Lalman Shukla vs Gauri Dutt Case Summary (1913)


Lalman Shukla vs Gauri Dutt case (1913) case examines the existence of a contract if there is no acceptance. Acceptance is that of a contract like a lighted matchstick to a train filled with gunpowder. No contract is complete without proper communication of acceptance, as given under Section 4 of the Indian Contract Act 1872.


  • The defendant’s nephew was absconded, and the defendant was unable to find him anywhere. The defendant realized the same and sent his servants to search for his nephew.
  • Lalman Shukla (plaintiff herein) was one of the servants who had gone out to search. The plaintiff eventually found him and brought him back.
  • While the plaintiff had gone to Haridwar from Kanpur to search, he was handed some money for his railway and other expenses.
  • While Lalman Shukla was out, the defendant made an announcement to reward Rs.501 to whosoever found his nephew. Lalman Shukla found Gauri Dutt’s missing nephew and brought him back to his home in Kanpur.
  • 6 months after the said incident, Gauri Dutt fired Lalman Shukla. After being removed from the job, the plaintiff claimed the money, which the defendant denied paying. Lalman Shukla filed a case against Gauri Dutt, his master, to claim the reward money.


  1. Whether Lalman Shukla is entitled to get the reward money for searching missing nephew?
  2. Whether there was valid acceptance between the two?
  3. Whether there was a contractual relation between the two?


Plaintiff’s contentions

  • Lalman Shukla strongly contended that he was entitled to receive the reward money from Gauri Dutt as he found the missing nephew.
  • He stated that there is no need for prior knowledge emphasizing on Section 8 of Indian Contract Act 1872 which says, “Performance of the act or the acceptance of any consideration in a proposal is the acceptance of the proposal”.
  • He said, “to have the knowledge of the condition was immaterial”.

Defendant’s contention

  • The defendant strongly argued that the plaintiff had no knowledge about the offer and was not aware of it before finding the missing nephew.
  • So an offer without the knowledge of the offeree cannot be accepted or there is no such condition where the plaintiff can accept the offer without its knowledge.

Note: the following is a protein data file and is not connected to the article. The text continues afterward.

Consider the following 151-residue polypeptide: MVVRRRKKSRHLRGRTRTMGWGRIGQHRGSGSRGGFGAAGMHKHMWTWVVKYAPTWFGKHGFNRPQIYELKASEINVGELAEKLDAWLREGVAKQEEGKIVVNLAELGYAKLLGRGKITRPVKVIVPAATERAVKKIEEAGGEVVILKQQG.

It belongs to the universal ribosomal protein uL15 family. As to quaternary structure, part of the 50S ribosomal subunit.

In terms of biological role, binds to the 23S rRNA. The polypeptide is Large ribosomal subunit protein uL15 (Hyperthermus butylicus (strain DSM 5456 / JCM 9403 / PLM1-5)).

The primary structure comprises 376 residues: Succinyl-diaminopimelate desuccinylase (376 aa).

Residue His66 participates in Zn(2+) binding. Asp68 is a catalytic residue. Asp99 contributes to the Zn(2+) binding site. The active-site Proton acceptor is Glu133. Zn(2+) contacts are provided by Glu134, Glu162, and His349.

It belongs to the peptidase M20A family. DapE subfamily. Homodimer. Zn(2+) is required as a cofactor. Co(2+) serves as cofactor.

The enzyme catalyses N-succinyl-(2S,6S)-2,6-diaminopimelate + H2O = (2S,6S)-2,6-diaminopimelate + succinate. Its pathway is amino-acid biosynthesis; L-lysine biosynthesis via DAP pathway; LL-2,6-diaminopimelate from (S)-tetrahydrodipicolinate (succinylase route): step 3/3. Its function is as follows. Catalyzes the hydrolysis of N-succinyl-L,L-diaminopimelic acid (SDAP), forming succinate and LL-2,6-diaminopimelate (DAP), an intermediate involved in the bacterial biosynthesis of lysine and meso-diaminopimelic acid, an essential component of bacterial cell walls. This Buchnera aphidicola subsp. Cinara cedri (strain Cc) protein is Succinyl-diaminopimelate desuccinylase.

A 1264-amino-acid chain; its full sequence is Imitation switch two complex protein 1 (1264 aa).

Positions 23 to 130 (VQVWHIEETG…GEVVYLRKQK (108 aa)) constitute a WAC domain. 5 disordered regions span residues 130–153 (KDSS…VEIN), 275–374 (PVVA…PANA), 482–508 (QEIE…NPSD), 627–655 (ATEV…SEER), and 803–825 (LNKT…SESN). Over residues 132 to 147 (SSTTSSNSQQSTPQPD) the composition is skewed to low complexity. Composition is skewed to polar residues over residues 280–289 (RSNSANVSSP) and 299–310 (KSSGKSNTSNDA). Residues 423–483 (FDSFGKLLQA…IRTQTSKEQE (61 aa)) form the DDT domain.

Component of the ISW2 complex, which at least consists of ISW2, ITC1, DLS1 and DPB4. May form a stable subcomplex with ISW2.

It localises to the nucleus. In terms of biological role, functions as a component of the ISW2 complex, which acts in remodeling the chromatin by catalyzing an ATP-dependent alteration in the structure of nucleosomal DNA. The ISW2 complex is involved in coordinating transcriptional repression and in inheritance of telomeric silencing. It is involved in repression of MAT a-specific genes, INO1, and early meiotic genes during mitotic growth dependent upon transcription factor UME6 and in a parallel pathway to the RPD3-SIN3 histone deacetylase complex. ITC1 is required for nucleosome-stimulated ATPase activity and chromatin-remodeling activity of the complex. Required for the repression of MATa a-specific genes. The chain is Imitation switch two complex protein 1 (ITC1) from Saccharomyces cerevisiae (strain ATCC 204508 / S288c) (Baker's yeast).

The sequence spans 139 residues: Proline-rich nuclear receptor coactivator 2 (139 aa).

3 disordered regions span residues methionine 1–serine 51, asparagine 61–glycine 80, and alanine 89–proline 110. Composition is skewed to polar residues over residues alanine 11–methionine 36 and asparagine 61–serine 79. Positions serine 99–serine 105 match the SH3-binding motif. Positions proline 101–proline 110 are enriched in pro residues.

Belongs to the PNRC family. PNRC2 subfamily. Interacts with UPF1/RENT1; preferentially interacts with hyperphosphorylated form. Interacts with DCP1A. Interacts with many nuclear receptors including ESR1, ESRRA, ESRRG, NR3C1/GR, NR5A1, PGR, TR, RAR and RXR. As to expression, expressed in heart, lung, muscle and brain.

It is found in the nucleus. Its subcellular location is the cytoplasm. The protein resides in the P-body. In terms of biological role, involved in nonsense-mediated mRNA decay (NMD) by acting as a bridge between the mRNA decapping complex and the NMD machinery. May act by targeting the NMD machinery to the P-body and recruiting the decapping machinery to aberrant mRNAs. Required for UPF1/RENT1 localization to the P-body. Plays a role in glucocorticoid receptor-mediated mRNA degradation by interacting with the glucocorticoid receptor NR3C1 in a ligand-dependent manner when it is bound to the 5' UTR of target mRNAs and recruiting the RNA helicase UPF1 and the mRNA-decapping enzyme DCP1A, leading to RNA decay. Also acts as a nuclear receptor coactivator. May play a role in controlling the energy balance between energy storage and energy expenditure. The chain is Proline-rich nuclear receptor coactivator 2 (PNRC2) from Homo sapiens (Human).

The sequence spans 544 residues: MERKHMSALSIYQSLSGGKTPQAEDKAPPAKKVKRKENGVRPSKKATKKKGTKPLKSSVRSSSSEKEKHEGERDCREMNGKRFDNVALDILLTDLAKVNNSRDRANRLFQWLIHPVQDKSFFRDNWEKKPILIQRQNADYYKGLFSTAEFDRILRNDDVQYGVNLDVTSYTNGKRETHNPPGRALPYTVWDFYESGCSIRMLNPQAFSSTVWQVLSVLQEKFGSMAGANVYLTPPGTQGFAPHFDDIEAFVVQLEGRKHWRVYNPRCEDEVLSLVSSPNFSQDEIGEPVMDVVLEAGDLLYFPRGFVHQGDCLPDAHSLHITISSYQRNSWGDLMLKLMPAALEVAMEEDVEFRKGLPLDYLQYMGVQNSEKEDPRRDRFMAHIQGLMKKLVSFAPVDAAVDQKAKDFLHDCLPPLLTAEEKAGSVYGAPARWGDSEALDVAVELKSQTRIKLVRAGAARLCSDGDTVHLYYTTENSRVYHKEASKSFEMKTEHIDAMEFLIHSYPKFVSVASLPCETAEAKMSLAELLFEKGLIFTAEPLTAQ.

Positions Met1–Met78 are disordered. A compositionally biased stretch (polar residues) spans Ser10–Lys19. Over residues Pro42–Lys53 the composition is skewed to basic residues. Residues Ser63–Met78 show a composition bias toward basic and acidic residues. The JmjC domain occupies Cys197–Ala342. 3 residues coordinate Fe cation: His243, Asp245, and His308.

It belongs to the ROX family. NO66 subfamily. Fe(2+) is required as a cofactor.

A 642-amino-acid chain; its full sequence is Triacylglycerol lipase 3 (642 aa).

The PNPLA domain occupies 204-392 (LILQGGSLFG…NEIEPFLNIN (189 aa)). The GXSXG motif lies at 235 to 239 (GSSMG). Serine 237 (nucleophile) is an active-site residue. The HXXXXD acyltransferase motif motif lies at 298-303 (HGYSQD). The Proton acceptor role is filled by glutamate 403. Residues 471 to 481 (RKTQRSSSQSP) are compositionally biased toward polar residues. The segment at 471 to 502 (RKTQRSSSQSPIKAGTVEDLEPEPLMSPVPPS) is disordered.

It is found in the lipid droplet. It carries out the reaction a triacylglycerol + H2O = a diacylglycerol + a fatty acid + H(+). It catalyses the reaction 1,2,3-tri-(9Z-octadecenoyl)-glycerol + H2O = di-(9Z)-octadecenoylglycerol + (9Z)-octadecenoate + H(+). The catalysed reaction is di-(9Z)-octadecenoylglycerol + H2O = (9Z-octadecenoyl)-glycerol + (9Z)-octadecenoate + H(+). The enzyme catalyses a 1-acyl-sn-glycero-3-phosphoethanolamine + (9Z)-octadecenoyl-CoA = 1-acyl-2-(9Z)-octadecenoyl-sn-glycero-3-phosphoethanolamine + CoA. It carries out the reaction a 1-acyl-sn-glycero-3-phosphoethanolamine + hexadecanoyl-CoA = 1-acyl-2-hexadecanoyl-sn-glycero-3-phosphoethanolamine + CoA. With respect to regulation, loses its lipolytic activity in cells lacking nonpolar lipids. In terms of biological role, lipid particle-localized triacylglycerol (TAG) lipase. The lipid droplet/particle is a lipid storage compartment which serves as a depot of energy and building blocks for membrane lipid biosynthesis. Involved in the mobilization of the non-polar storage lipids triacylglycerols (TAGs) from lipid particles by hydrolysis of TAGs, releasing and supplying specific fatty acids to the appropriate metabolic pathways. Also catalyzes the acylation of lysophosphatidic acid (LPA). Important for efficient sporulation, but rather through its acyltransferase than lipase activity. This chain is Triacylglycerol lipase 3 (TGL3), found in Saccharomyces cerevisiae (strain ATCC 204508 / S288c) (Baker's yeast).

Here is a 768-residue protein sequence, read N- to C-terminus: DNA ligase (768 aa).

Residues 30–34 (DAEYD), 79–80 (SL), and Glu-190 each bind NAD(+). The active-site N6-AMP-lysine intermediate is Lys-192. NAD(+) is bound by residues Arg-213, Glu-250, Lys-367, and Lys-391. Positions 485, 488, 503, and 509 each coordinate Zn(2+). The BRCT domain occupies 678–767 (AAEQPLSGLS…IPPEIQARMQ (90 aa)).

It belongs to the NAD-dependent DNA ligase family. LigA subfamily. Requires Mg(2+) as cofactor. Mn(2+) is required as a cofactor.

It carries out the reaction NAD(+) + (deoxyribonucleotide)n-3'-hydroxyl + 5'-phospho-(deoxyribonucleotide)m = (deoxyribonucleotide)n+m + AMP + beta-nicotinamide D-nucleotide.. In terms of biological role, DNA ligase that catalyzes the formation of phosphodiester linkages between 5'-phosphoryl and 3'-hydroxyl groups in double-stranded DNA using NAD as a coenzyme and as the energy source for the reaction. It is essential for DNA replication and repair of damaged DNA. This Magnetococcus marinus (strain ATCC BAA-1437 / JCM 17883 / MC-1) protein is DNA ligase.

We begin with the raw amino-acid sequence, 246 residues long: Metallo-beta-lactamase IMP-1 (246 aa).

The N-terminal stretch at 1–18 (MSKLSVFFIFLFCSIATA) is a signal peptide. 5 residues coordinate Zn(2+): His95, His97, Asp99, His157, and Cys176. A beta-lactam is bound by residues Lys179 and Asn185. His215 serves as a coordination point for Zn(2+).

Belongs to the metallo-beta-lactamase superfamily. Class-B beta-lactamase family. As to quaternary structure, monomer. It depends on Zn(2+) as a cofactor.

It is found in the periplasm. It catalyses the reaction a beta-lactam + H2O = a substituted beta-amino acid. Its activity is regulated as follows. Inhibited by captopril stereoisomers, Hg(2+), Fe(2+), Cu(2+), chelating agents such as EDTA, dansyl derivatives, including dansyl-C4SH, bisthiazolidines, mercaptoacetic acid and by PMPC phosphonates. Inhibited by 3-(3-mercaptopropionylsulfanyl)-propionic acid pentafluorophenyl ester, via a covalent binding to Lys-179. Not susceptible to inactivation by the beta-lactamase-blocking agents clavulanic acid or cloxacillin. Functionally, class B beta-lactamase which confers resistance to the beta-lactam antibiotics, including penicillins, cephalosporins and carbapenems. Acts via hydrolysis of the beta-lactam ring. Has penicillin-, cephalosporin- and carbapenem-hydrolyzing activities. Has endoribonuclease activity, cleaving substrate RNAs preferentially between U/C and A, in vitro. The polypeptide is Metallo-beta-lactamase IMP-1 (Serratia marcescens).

• Gauri Dutt emphasized Section 2(a) which said, “When one person signifies to another his willingness to do or to abstain from doing anything, with a view to obtaining the assent of that other to such act or abstinence, he is said to make a proposal”. 
  • Further on Section 2(b) said, When the person to whom the proposal is made signifies his assent thereto, the proposal is said to be accepted. A proposal, when accepted, becomes a promise”.
  • Therefore, the plaintiff had no knowledge about the offer made and there was no acceptance. So according to Section 2(h) of the Indian Contract Act 1872, since there was no acceptance, there was no agreement to be enforced by a court of law.


The case was filed in the Allahabad High Court and was presided over by Justice Banerji at the Allahabad High Court. In this case, it is derived that-

In order to enter a contract, 2 aspects need to be fulfilled:

  1. To have complete knowledge of the offer or the proposal.
  2. Acceptance of the offer.

To form a contract out of an agreement, to have knowledge and acceptance must be present. In this case, both were missing. When the plaintiff was searching for his master’s nephew, his obligations and duties were as a servant. Thus the plaintiff, Lalman Shukla was not entitled to get the award.


The Court dismissed the appeal made by Lalman Shukla against Gauri Dutt. The Judge analyzed the facts of the case and said that to enter into a contract, there must be knowledge of the offer and acceptance of the said offer. Here both were missing, and the plaintiff fulfilled his duties as a servant to his master. Therefore, Lalman Shukla (plaintiff), was not entitled to get the reward money for searching Gauri Dutt’s missing nephew.


This judgment indeed is important for understanding the law of Contracts. It clarified that for an offer to be considered or accepted, knowledge and acceptance of the same is needed. This case discussed upon basic concepts of contract and vital elements of an agreement which are offer and acceptance. This is an important case of general offer and laid down the principles of general offer. Rewards attached to an offer made by advertisement or finding lost articles can be examples of general offer which is seen widely in today’s world.

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